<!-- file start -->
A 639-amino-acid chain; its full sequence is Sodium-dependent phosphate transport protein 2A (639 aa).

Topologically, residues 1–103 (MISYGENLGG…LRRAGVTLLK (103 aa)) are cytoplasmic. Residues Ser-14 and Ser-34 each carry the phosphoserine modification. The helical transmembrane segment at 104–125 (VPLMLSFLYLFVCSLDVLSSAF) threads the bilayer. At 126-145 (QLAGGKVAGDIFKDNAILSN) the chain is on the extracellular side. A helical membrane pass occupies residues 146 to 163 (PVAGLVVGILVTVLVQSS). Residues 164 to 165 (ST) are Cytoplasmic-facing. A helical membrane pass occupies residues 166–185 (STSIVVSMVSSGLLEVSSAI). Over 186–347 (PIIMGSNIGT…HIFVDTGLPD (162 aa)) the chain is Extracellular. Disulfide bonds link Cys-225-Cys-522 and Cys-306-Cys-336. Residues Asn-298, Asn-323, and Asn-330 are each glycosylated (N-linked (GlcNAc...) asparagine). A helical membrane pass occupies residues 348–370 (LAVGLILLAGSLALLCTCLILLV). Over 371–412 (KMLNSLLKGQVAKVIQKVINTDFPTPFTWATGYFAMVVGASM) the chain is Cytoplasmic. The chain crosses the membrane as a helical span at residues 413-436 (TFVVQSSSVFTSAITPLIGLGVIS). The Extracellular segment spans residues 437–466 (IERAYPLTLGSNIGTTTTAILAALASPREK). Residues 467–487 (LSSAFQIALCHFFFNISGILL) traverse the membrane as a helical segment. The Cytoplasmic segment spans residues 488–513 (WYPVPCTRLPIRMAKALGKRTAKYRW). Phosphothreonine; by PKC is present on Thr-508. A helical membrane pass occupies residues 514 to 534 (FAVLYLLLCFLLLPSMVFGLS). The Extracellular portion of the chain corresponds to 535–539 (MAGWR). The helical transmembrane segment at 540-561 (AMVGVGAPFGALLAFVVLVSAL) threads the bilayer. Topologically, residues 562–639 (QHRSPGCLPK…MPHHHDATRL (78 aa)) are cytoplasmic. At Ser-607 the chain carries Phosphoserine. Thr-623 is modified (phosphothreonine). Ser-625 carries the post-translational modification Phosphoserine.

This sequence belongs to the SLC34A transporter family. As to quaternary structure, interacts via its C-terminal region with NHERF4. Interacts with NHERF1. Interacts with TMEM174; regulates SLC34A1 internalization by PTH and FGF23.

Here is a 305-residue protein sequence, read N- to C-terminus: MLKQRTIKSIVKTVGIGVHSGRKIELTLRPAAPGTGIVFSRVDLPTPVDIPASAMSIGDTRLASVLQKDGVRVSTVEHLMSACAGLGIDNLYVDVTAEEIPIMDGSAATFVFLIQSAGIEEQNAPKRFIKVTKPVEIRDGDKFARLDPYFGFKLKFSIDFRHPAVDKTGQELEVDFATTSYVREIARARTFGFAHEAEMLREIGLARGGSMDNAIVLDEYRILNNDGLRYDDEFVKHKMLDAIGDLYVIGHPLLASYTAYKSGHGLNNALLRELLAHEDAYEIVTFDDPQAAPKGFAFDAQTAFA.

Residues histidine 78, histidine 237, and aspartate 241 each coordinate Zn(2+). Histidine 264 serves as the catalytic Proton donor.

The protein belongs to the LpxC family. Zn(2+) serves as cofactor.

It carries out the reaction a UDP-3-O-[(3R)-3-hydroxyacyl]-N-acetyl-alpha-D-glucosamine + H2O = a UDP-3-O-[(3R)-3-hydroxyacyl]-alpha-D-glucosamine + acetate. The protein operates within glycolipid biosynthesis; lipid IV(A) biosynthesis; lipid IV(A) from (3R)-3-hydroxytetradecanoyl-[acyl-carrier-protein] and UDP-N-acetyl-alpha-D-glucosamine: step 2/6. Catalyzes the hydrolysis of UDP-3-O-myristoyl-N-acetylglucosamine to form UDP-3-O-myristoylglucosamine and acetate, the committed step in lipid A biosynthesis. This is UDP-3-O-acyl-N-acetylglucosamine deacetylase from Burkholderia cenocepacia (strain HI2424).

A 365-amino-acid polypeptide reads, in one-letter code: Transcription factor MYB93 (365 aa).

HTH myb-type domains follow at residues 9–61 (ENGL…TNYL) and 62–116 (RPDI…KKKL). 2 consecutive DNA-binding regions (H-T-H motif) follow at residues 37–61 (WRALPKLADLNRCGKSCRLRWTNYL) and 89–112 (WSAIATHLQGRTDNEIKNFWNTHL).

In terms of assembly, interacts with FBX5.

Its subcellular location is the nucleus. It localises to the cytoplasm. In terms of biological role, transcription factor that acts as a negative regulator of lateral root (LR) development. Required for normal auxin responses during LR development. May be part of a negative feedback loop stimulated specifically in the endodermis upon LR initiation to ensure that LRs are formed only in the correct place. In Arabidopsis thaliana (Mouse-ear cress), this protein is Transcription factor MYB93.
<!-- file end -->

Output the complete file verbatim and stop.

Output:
A 639-amino-acid chain; its full sequence is Sodium-dependent phosphate transport protein 2A (639 aa).

Topologically, residues 1–103 (MISYGENLGG…LRRAGVTLLK (103 aa)) are cytoplasmic. Residues Ser-14 and Ser-34 each carry the phosphoserine modification. The helical transmembrane segment at 104–125 (VPLMLSFLYLFVCSLDVLSSAF) threads the bilayer. At 126-145 (QLAGGKVAGDIFKDNAILSN) the chain is on the extracellular side. A helical membrane pass occupies residues 146 to 163 (PVAGLVVGILVTVLVQSS). Residues 164 to 165 (ST) are Cytoplasmic-facing. A helical membrane pass occupies residues 166–185 (STSIVVSMVSSGLLEVSSAI). Over 186–347 (PIIMGSNIGT…HIFVDTGLPD (162 aa)) the chain is Extracellular. Disulfide bonds link Cys-225-Cys-522 and Cys-306-Cys-336. Residues Asn-298, Asn-323, and Asn-330 are each glycosylated (N-linked (GlcNAc...) asparagine). A helical membrane pass occupies residues 348–370 (LAVGLILLAGSLALLCTCLILLV). Over 371–412 (KMLNSLLKGQVAKVIQKVINTDFPTPFTWATGYFAMVVGASM) the chain is Cytoplasmic. The chain crosses the membrane as a helical span at residues 413-436 (TFVVQSSSVFTSAITPLIGLGVIS). The Extracellular segment spans residues 437–466 (IERAYPLTLGSNIGTTTTAILAALASPREK). Residues 467–487 (LSSAFQIALCHFFFNISGILL) traverse the membrane as a helical segment. The Cytoplasmic segment spans residues 488–513 (WYPVPCTRLPIRMAKALGKRTAKYRW). Phosphothreonine; by PKC is present on Thr-508. A helical membrane pass occupies residues 514 to 534 (FAVLYLLLCFLLLPSMVFGLS). The Extracellular portion of the chain corresponds to 535–539 (MAGWR). The helical transmembrane segment at 540-561 (AMVGVGAPFGALLAFVVLVSAL) threads the bilayer. Topologically, residues 562–639 (QHRSPGCLPK…MPHHHDATRL (78 aa)) are cytoplasmic. At Ser-607 the chain carries Phosphoserine. Thr-623 is modified (phosphothreonine). Ser-625 carries the post-translational modification Phosphoserine.

This sequence belongs to the SLC34A transporter family. As to quaternary structure, interacts via its C-terminal region with NHERF4. Interacts with NHERF1. Interacts with TMEM174; regulates SLC34A1 internalization by PTH and FGF23.

Here is a 305-residue protein sequence, read N- to C-terminus: MLKQRTIKSIVKTVGIGVHSGRKIELTLRPAAPGTGIVFSRVDLPTPVDIPASAMSIGDTRLASVLQKDGVRVSTVEHLMSACAGLGIDNLYVDVTAEEIPIMDGSAATFVFLIQSAGIEEQNAPKRFIKVTKPVEIRDGDKFARLDPYFGFKLKFSIDFRHPAVDKTGQELEVDFATTSYVREIARARTFGFAHEAEMLREIGLARGGSMDNAIVLDEYRILNNDGLRYDDEFVKHKMLDAIGDLYVIGHPLLASYTAYKSGHGLNNALLRELLAHEDAYEIVTFDDPQAAPKGFAFDAQTAFA.

Residues histidine 78, histidine 237, and aspartate 241 each coordinate Zn(2+). Histidine 264 serves as the catalytic Proton donor.

The protein belongs to the LpxC family. Zn(2+) serves as cofactor.

It carries out the reaction a UDP-3-O-[(3R)-3-hydroxyacyl]-N-acetyl-alpha-D-glucosamine + H2O = a UDP-3-O-[(3R)-3-hydroxyacyl]-alpha-D-glucosamine + acetate. The protein operates within glycolipid biosynthesis; lipid IV(A) biosynthesis; lipid IV(A) from (3R)-3-hydroxytetradecanoyl-[acyl-carrier-protein] and UDP-N-acetyl-alpha-D-glucosamine: step 2/6. Catalyzes the hydrolysis of UDP-3-O-myristoyl-N-acetylglucosamine to form UDP-3-O-myristoylglucosamine and acetate, the committed step in lipid A biosynthesis. This is UDP-3-O-acyl-N-acetylglucosamine deacetylase from Burkholderia cenocepacia (strain HI2424).

A 365-amino-acid polypeptide reads, in one-letter code: Transcription factor MYB93 (365 aa).

HTH myb-type domains follow at residues 9–61 (ENGL…TNYL) and 62–116 (RPDI…KKKL). 2 consecutive DNA-binding regions (H-T-H motif) follow at residues 37–61 (WRALPKLADLNRCGKSCRLRWTNYL) and 89–112 (WSAIATHLQGRTDNEIKNFWNTHL).

In terms of assembly, interacts with FBX5.

Its subcellular location is the nucleus. It localises to the cytoplasm. In terms of biological role, transcription factor that acts as a negative regulator of lateral root (LR) development. Required for normal auxin responses during LR development. May be part of a negative feedback loop stimulated specifically in the endodermis upon LR initiation to ensure that LRs are formed only in the correct place. In Arabidopsis thaliana (Mouse-ear cress), this protein is Transcription factor MYB93.